By Felix Ford, Sona Circle
Each year, many people across the world celebrate the belief in the resurrection of Jesus Christ on Easter Sunday. The Christian festival falls between the 22nd of March and the 25th of April, taking place on the first Sunday after the Paschal full moon.
Religion plays a significant part in millions of people’s lives. Not only does it enable spiritual belief and worship, but it brings humans together and offers hope during times of hardship. Religious festivals are often a period where individuals celebrate their faith alongside close friends and family.
The global pandemic has meant that religious festivals, like Easter Sunday, have been greatly impacted. Recently, spending Easter with your nearest and dearest has not always been possible, and instead has become a time where worship and reflection will occur amongst smaller groups at home, and for many Christian’s, in refugee camps.
Flight into Egypt
Whilst we take the time to think about those thousands of displaced individuals who are unable to celebrate at home with their loved ones this Easter, let us discuss the fact that Jesus Christ was a refugee.
Firstly, we must revise the definition of refugees. According to the 1951 Refugee Convention – a document formed by a United Nations treaty – a refugee is;
“Someone who is unable or unwilling to return to their country of origin owing to a well-founded fear of being persecuted for reasons of race, religion, nationality, membership of a particular social group, or political opinion.”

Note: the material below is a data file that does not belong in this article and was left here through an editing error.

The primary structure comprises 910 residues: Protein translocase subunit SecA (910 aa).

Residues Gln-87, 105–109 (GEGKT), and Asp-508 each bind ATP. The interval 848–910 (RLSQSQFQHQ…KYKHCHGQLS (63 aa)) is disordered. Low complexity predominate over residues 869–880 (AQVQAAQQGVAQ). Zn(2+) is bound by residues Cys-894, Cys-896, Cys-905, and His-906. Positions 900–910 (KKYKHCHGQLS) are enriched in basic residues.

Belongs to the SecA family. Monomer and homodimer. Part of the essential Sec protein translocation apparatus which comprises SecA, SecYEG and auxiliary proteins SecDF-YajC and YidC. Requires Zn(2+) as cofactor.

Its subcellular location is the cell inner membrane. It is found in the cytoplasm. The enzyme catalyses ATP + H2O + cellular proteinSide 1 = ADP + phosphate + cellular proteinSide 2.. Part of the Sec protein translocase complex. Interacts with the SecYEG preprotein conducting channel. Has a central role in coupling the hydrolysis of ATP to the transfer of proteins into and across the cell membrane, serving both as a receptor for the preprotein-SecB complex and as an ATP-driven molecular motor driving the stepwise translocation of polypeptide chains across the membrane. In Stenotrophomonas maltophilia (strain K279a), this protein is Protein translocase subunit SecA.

With this in mind, let’s look to the New Testament and the second chapter of the Gospel of Matthew which recounts the story of the “Flight into Egypt”.
Soon after hearing of the birth of Jesus Christ, under instruction from King Herod, the Three Wise Men embarked on a pilgrimage to Bethlehem to find the new “King of the Jews”. Herod asked them to certify the rumours of his birth and to return with details as to where he was.
One night after the visit from the Wise Men, Joseph had a dream where an “angel of the Lord” warned him that King Herod wished to “seek the young child to destroy him”, and thus told Joseph to flee to Egypt with his young family.
Despite the King’s orders, the Wise Men did not return to Herod with confirmation of the birth of Jesus as a result of receiving a warning of their own telling them not to. When Herod realised he had been deceived, he ordered all male children under the age of two within Bethlehem to be killed, known as “The Massacre of the Innocents”.
Now, if we think back to the definition of a refugee, there are a lot of parallels to the situation faced by Jesus and his family. Ultimately, Joseph, Mary, and Jesus fled Bethlehem for Egypt due to “fear of being persecuted”. If they had not done so, Jesus would have been killed because of his age and the fact he was in Bethlehem, i.e. due to his “membership of a particular social group”.
Although the periods in question are incredibly different, the scenario Jesus found himself in is undeniably similar to that of numerous refugees at present. If you will be taking time to celebrate Easter this Sunday, bear in mind the story of “The Flight into Egypt” and the alike conditions many are currently facing across the world.